ClearCase Migrations in 2016
Once upon a time, I was enamored with ClearCase. In 1994 when I first started using it, I’d say it was the best version management system on the planet, the only one at the time that truly understood just how important branching and merging were. Branching (easy) and merging (not so easy) enable effective collaboration of the efforts of large numbers of software developers. But over the years, dealing with the excessive complexity and poor performance of ClearCase made it unbearable to use.
I first discovered and fell in love with Perforce in 1999. I’ve joked over the years since that the only thing I’ve done with ClearCase since then has been to rescue people from it. And I’ve done a lot of that over the last 17 years, at times working with two or three migration projects for different customers concurrently.
A Love Story
Part of what made me fall in love with Perforce way back then was that it had the same strengths I’d come to enjoy (and expect) from version control from having used ClearCase. But where ClearCase had lots of user-visible complexity whether you liked it or not, Perforce seemed to have been built with more of a “Pay as you go” attitude toward the sophistication/complexity trade-off. If your needs were simple, you could be up and running in a day or so with Perforce. If you have to manage the contributions of thousands of users across the globe, Perforce has the chops in terms of sophistication, performance and features to meet the diverse needs of complex global teams.
Driven by Competition
In recent years, driven by competition from the likes of git, Perforce has further evolved. Where it used to take as little as “a day or so” to get started with Perforce, now it’s got to be more like “a second or so” with DVCS workflows. With p4 init, much like git init.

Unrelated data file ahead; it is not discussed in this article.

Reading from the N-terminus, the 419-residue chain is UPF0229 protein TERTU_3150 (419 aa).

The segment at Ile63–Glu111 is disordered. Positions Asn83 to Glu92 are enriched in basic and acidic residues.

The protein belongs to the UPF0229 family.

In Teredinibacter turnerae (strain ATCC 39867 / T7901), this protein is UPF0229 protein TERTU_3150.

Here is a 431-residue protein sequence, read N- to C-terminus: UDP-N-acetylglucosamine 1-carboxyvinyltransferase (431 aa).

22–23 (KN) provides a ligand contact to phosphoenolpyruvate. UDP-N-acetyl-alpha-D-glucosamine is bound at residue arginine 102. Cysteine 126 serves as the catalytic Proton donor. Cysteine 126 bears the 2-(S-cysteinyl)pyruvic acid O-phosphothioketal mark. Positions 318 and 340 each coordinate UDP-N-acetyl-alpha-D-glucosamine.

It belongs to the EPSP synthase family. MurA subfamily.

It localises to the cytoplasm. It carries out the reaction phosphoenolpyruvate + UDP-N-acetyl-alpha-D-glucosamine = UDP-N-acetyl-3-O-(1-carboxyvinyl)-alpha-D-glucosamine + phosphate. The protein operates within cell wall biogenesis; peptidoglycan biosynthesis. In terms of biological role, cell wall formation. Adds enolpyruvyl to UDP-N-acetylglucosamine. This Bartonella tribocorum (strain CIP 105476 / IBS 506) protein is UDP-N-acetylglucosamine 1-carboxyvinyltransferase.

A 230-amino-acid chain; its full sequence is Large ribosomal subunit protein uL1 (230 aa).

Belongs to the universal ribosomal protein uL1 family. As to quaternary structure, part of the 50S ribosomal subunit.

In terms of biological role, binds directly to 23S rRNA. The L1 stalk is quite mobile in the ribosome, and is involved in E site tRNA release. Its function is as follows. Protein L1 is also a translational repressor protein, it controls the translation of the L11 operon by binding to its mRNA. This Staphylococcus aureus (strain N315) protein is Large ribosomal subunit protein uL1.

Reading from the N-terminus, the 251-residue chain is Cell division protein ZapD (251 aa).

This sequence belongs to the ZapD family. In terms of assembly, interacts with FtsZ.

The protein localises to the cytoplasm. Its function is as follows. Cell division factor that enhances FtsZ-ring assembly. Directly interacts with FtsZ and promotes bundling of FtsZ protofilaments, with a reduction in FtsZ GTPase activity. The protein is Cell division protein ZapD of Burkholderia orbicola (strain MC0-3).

These days, folks looking to leave ClearCase are generally looking at either a) Going directly to Perforce, sticking with the familiar central version control model, or b) Going to distributed version control model using some combination of Perforce (possibly with its own built in DVCS features), or Git with some Git repository management solution. Perforce is one of several key players in the Git repository management space. Perforce is uniquely positioned as the only solution with a mono-repo engine on the back end, which has some compelling advantages today. And there’s more to come in the 2016.2 release due out later this year.
Perforce Keeps Getting Better
ClearCase hasn’t changed all that much since I started using Perforce. Meanwhile, Perforce has evolved continuously, driven as much by competition as much as anything else.
Top 3 Perforce features for ex-ClearCase Users to know about Perforce:
· Formatted Output: Play with p4 –ztag –F formatted output. It’s a rough moral equivalent of ClearCase formatted output, enabling scripts and users to interact far more efficiently with the version control server.
· Triggers: ClearCase administrators are often a bit trigger happy, developing various triggers to help guide development processes, with policy enforcement and/or best practices guidance coming in the form of custom triggers. Perforce has similar capabilities.
· Streams: The powerful graphically guided workflows of Perforce Streams have are particularly compelling to ex-ClearCase users.
Perforce Migrations Keep Getting Better
Perforce Support and Consulting organizations help customers migrate from a wide variety of legacy version control systems all the time, ClearCase being among the many well-trodden paths to Perforce.
The Baseline and Branch Import (BBI) strategy remains most popular migration strategy for a customer’s migration from ClearCase, with significant improvement in the related tooling in recent years. That includes the addition of Streams support. For more info on that, follow the P4BBI project in The Workshop: https://swarm.workshop.perforce.com/projects/perforce_software-p4bbi/
And for those who want every bit of detail that can be extracted from ClearCase, detailed history imports (DHI) are possible as well. We often work with our partner, VIZIM Worldwide, when doing detailed history import migrations.
Trunk Based Development?
I know of some customers using trunk-based development strategies, essentially the “We don’t need no stink’n branches” philosophy. Authors in that space point out that, even with good tools, merging can be hard. And merging is insanely hard if you’re stuck with using poor merging tools. But given options like Perforce and Git (which can be backed by Perforce), availability of good merging tools is not a challenge in 2016.
It’s true enough that merging can be hard even with good tools. But I get the sense that folks may be overacting to bad experiences with tools lacking good merging capability (Subversion, CVS). Folks coming from ClearCase understand what good merging is like.
A great thing about Perforce is that it supports a wide variety of branching strategies, and has a lot to offer regardless of whether you’re heavy into branching or trying to avoid branching.